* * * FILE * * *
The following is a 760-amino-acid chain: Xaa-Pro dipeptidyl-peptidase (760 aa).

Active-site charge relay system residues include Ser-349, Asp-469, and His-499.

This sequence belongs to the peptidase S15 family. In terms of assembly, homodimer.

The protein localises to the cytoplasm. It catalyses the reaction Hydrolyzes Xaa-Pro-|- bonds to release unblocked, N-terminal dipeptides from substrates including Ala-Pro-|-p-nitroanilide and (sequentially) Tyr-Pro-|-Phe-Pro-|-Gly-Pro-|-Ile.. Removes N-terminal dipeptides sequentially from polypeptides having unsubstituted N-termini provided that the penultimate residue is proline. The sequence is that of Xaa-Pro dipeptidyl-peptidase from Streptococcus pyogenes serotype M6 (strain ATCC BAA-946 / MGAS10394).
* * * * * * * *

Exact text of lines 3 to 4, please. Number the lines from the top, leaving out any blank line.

This sequence belongs to the peptidase S15 family. In terms of assembly, homodimer.

The protein localises to the cytoplasm. It catalyses the reaction Hydrolyzes Xaa-Pro-|- bonds to release unblocked, N-terminal dipeptides from substrates including Ala-Pro-|-p-nitroanilide and (sequentially) Tyr-Pro-|-Phe-Pro-|-Gly-Pro-|-Ile.. Removes N-terminal dipeptides sequentially from polypeptides having unsubstituted N-termini provided that the penultimate residue is proline. The sequence is that of Xaa-Pro dipeptidyl-peptidase from Streptococcus pyogenes serotype M6 (strain ATCC BAA-946 / MGAS10394).